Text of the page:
Epilepsy affects people of all ages. In fact, about 50 million people in the world have epilepsy according to the World Health Organization (WHO). 1 These patients typically suffer from seizures which may be due to a number of things: brain damage before or during birth, a traumatic head injury, an infection, genetic syndromes, or a brain tumor. Current treatments, designed at controlling the seizures themselves, are about 70 percent effective in children and adults with epilepsy. We’ll take a look at some of the current treatments and one in particular that has become significantly more successful as a result of a chemical modification.
Let’s talk about three different kinds of molecular acids: octanoic acid, valproic acid, and decanoic acid. To keep it simple, these fatty acids aren’t very long (medium), and they are found in things we eat. One key aspect of the ketogenic diet is regular intake of medium chain triglycerides (fats), usually simply referred to as “MCT oil;” more specifically, these often refer to octanoic acid and decanoic acid .2 Decanoic acid (which is also known as capric acid), for example, is found in coconut and palm oil. 3 It’s known for being good at stopping seizure activity.
One of the popular current treatments for epilepsy is valproic acid.4 It’s sold in the US, Canada, and many other countries under a bunch of other names. This acid is shaped into a medication and used to control seizures.
Octanoic acid is found in the milk of mammals (think cow milk!) and palm oil. It’s not usually good at stopping seizure activity, but when it’s modified, it’s even better than the stuff people are currently being treated with; i.e., Valproic!5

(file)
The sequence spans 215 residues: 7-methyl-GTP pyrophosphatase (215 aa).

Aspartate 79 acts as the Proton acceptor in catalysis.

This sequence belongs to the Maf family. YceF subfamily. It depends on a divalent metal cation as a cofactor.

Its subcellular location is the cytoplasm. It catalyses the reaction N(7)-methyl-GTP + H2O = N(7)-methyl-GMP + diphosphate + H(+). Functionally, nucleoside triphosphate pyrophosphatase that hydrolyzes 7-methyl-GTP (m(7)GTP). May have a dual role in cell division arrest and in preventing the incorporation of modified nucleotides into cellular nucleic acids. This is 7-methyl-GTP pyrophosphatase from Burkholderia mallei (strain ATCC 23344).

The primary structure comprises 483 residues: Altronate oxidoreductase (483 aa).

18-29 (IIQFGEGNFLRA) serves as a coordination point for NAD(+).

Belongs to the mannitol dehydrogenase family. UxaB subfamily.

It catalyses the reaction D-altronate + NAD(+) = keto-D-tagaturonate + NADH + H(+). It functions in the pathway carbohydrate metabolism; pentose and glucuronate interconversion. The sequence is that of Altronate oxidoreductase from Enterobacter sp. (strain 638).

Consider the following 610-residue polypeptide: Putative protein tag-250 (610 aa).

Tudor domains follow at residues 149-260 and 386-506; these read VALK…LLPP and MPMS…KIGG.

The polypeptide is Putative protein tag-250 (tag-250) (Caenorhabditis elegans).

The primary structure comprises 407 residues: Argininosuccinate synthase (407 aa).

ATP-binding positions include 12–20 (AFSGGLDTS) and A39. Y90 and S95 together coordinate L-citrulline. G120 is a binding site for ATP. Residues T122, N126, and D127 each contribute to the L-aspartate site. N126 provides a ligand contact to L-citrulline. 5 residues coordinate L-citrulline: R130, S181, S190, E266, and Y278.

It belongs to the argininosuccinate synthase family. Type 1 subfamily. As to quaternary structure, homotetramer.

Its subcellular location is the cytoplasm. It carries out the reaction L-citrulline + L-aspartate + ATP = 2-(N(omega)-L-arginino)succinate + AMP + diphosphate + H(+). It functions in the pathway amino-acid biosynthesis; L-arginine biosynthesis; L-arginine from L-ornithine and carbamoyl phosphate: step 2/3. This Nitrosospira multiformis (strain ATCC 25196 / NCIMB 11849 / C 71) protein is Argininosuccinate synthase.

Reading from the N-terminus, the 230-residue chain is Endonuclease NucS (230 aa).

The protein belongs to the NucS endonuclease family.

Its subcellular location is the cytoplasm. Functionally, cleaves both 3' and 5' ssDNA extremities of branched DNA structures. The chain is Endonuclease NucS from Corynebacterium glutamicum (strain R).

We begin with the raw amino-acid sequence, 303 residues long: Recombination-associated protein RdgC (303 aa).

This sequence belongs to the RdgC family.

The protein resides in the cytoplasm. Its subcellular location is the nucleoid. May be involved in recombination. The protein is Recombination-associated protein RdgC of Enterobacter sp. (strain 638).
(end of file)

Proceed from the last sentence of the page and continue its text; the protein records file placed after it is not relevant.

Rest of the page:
A New Modification
Using this information, one group of researchers took on the challenge of creating a modified version of octanoic acid to make it a more effective therapy than Valproic.6
When the researchers tested this new variant in mice with induced epilepsy, they found that the treatment was more effective overall. In cells with the disorder, the modified octanoic acid was more potent than Valproic. A specific example is the inhibition of histone deacetylase (HD) by valproic acid. Histone deacetylase is a fancy term referring to something in your body that re-structures the little proteins attached to your DNA, which is known to cause a whole host of developmental problems.
Making Treatment Safer
In simple terms, because Valproic inhibits HD, it’s not letting your HD do its thing (i.e., cause seizures) and modify the expression of your DNA as it normally would. If HD was allowed to run rampant, it would help create the perfect environment for genetic defects. In the study of octanoic acid, the researchers found that these modified forms of octanoic acid actually reduced HD inhibition. Basically, octanoic acid not only does what Vaproic can do only better, but it also comes without all the genetic side effects!
This opens doors for people suffering from epilepsy to find more potent and safe relief!
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